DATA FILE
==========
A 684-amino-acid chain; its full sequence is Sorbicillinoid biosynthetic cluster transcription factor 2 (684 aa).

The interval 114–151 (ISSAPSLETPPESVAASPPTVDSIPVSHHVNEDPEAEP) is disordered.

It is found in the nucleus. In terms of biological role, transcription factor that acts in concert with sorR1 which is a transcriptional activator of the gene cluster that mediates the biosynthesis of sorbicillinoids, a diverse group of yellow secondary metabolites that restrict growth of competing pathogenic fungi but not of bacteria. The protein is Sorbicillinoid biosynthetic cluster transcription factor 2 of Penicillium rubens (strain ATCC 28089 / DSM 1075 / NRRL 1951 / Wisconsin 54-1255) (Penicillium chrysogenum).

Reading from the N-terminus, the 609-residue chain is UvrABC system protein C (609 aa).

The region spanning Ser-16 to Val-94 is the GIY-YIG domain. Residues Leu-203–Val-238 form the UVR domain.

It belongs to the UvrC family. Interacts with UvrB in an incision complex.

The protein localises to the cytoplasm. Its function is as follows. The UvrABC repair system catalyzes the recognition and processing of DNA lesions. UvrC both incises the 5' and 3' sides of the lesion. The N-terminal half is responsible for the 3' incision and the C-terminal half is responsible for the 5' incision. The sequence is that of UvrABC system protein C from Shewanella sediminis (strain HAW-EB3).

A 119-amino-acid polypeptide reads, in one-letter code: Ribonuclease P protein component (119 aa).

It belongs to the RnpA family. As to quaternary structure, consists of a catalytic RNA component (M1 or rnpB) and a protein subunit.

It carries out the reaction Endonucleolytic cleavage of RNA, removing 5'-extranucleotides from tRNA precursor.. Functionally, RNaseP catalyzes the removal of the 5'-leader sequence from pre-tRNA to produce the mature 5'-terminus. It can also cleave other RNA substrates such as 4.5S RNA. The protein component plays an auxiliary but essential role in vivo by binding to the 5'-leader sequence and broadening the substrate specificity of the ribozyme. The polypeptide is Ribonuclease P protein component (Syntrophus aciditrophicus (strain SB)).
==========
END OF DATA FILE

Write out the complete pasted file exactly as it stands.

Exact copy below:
A 684-amino-acid chain; its full sequence is Sorbicillinoid biosynthetic cluster transcription factor 2 (684 aa).

The interval 114–151 (ISSAPSLETPPESVAASPPTVDSIPVSHHVNEDPEAEP) is disordered.

It is found in the nucleus. In terms of biological role, transcription factor that acts in concert with sorR1 which is a transcriptional activator of the gene cluster that mediates the biosynthesis of sorbicillinoids, a diverse group of yellow secondary metabolites that restrict growth of competing pathogenic fungi but not of bacteria. The protein is Sorbicillinoid biosynthetic cluster transcription factor 2 of Penicillium rubens (strain ATCC 28089 / DSM 1075 / NRRL 1951 / Wisconsin 54-1255) (Penicillium chrysogenum).

Reading from the N-terminus, the 609-residue chain is UvrABC system protein C (609 aa).

The region spanning Ser-16 to Val-94 is the GIY-YIG domain. Residues Leu-203–Val-238 form the UVR domain.

It belongs to the UvrC family. Interacts with UvrB in an incision complex.

The protein localises to the cytoplasm. Its function is as follows. The UvrABC repair system catalyzes the recognition and processing of DNA lesions. UvrC both incises the 5' and 3' sides of the lesion. The N-terminal half is responsible for the 3' incision and the C-terminal half is responsible for the 5' incision. The sequence is that of UvrABC system protein C from Shewanella sediminis (strain HAW-EB3).

A 119-amino-acid polypeptide reads, in one-letter code: Ribonuclease P protein component (119 aa).

It belongs to the RnpA family. As to quaternary structure, consists of a catalytic RNA component (M1 or rnpB) and a protein subunit.

It carries out the reaction Endonucleolytic cleavage of RNA, removing 5'-extranucleotides from tRNA precursor.. Functionally, RNaseP catalyzes the removal of the 5'-leader sequence from pre-tRNA to produce the mature 5'-terminus. It can also cleave other RNA substrates such as 4.5S RNA. The protein component plays an auxiliary but essential role in vivo by binding to the 5'-leader sequence and broadening the substrate specificity of the ribozyme. The polypeptide is Ribonuclease P protein component (Syntrophus aciditrophicus (strain SB)).